The ranges of the deleterious consequences of D76V, C117S, and L161R mutants were further classified according to the mechanism of each mutation to effect on the biological structure and function of the altered leptin. ConSurf tool was provided evolutionary conservation analysis for these three harmful substitutions. It showed that both C117S and L161R mutations were located in two highly conserved regions within the primary evolutionary structure of leptin (Fig. 2a). Whereas, D76V mutation was located in a low conserved position, possibly indicating a less serious evolutionary damaging consequences caused by this mutation in comparison with C117S and L161R mutations. The variable evolutionary positioning of these loci suggested multiple dynamic mechanisms played by these mutations in the alteration of the affected leptin. However, the ConSurf prediction of high critical roles of both C117S and L161R was confirmed by MutPred tool by predicting two crucial alterations of C117S and L161R on the mutant proteins. Although MutPred tool indicated no participation of D76V in inducing any possible alteration, it did find that C117S mutation induced altered metal binding and L161R induced remarkable disordered structure, reduced stability, and transmembrane localization (Table 3).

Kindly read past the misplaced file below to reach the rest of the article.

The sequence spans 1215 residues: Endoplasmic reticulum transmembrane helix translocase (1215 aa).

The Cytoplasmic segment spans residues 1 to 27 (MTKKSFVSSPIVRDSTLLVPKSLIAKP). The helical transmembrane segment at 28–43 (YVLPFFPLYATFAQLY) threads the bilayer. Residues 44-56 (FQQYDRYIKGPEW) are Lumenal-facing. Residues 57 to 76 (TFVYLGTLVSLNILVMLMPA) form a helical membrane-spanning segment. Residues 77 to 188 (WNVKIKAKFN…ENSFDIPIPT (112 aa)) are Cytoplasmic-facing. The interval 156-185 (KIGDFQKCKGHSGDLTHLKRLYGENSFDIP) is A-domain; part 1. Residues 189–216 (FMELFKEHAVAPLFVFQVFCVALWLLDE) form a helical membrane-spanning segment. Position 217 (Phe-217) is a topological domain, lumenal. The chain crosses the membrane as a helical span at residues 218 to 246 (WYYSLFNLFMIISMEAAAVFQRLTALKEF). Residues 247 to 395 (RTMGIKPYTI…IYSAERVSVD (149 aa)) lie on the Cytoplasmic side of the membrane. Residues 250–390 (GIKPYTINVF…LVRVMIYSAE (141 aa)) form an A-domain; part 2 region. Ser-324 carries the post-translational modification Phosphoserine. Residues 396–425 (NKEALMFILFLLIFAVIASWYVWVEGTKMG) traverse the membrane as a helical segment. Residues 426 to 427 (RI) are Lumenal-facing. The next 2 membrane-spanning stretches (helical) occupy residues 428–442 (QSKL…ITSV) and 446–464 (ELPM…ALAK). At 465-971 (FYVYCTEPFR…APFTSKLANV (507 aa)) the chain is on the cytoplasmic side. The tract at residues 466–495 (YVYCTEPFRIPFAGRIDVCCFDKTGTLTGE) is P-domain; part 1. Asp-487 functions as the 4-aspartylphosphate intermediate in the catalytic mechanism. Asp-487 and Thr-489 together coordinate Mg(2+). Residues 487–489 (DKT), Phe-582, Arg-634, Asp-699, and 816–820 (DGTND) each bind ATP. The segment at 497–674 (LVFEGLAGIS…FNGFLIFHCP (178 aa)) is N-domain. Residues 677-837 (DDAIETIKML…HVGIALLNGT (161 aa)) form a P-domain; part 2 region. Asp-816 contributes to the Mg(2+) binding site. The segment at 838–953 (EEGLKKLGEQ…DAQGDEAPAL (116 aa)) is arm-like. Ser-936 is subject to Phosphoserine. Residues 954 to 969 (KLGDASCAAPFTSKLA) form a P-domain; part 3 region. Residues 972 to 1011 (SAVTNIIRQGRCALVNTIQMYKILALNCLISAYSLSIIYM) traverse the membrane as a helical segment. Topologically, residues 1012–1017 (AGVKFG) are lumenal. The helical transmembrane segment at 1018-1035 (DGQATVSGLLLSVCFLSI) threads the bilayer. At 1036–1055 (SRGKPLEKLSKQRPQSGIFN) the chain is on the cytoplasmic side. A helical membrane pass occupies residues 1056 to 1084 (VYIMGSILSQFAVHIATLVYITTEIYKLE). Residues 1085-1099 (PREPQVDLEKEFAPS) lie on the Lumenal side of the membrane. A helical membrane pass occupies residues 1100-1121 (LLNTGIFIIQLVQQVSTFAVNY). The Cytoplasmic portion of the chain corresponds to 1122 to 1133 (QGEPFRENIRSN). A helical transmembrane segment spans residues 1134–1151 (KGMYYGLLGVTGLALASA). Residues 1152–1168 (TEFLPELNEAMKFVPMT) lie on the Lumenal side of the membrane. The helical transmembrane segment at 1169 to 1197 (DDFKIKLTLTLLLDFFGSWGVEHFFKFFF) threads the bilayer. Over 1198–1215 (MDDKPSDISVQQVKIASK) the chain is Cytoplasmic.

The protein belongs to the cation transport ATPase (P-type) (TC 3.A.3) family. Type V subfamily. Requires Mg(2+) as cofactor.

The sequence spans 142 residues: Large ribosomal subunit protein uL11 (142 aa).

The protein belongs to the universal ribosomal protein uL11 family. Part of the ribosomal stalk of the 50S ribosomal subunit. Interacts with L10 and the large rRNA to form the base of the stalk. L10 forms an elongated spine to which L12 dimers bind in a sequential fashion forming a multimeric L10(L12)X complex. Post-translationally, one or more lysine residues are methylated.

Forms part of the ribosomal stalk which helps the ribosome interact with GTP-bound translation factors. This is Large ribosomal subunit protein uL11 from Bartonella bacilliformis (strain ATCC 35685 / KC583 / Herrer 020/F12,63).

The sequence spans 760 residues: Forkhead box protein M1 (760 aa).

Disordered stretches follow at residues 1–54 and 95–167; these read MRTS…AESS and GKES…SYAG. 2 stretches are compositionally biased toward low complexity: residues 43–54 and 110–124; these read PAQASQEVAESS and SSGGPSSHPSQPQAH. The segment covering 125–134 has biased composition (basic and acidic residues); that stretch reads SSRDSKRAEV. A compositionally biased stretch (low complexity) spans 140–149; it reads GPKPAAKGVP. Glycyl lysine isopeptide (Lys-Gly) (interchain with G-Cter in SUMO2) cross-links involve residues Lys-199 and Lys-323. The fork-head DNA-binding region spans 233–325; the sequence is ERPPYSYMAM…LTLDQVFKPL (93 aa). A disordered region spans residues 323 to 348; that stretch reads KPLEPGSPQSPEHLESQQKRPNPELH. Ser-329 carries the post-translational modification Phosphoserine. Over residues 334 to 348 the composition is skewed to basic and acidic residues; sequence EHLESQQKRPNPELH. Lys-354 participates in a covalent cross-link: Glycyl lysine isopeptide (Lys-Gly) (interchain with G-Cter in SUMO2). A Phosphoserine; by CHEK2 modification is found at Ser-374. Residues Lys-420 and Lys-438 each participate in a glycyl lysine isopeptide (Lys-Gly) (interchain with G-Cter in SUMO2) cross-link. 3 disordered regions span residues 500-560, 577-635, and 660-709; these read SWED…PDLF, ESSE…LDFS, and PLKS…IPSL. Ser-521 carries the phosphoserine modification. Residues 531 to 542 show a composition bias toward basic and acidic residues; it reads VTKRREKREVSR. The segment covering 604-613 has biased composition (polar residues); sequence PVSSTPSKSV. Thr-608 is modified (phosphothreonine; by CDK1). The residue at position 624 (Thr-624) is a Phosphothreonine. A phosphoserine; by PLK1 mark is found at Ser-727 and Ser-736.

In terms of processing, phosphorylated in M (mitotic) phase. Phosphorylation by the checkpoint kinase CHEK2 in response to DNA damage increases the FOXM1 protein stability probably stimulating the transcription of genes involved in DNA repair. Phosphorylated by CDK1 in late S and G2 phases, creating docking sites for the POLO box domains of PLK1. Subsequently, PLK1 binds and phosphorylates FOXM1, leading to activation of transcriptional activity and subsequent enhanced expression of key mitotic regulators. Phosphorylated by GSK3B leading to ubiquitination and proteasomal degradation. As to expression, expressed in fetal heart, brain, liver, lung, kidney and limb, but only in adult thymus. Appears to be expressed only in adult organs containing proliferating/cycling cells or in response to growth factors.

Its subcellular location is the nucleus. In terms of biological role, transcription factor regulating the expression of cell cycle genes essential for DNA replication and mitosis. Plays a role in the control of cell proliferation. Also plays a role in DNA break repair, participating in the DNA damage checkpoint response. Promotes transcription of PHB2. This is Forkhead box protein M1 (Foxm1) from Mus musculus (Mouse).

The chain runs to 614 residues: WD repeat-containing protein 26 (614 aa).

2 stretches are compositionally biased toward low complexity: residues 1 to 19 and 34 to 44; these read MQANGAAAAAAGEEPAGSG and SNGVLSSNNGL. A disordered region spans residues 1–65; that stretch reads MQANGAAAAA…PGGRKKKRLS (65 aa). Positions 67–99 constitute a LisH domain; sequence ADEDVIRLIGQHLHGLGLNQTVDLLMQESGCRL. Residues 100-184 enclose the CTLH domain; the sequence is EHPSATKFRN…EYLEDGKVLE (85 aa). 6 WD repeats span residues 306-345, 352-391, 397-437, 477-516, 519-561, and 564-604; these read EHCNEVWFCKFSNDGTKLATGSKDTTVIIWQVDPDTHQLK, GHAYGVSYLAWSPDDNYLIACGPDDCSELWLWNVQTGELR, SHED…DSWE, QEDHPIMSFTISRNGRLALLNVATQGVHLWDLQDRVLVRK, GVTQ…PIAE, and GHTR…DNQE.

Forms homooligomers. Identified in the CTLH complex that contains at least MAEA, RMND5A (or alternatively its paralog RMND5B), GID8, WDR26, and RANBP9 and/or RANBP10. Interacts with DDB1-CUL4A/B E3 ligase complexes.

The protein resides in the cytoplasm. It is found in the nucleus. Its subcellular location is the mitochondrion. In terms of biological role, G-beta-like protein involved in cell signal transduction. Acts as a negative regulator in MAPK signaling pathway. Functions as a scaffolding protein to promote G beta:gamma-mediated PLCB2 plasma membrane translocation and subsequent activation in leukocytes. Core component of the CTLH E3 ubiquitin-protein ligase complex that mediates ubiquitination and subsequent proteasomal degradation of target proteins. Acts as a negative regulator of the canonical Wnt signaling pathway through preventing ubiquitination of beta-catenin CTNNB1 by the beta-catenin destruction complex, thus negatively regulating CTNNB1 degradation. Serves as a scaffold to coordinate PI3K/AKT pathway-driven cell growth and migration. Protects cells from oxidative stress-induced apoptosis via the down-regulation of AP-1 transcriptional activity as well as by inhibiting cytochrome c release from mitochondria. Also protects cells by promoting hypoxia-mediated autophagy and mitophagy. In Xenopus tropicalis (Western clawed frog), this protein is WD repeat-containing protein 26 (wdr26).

The possible explanation for these critical roles came from the critical positioning of C117S and L161R in the secondary structure of leptin, which showed that C117S is located in the Cys117-Cys167 disulfide bond, and, therefore, perhaps represents the most drastic nsSNP in comparison with L161R and D76V, respectively (Fig. 2b). In agreement with the previously mentioned bioinformatics tools, human leptin was found to have three functionally important receptor binding sites on the four-helix leptin structure . The leptin receptor binding site-I is located in the C-terminus of helix D. It is a 50 amino acids long chain, which positioned within 117–167 residues in leptin. However, the helix D exhibits a characterized structure, which may permit leptin to bind specifically to a receptor through enhancing the activity of N-terminal through the Cys117–Cys167 disulfide bond . Therefore, C117S mutation induced a deleterious modification in the binding site-I that specified for leptin receptor . Thus, the current findings predicted that the mutation in this locus usually induces damaging consequences on leptin structure, biological activity, and stability through manipulating the referred Cys117-Cys167 disulfide bond.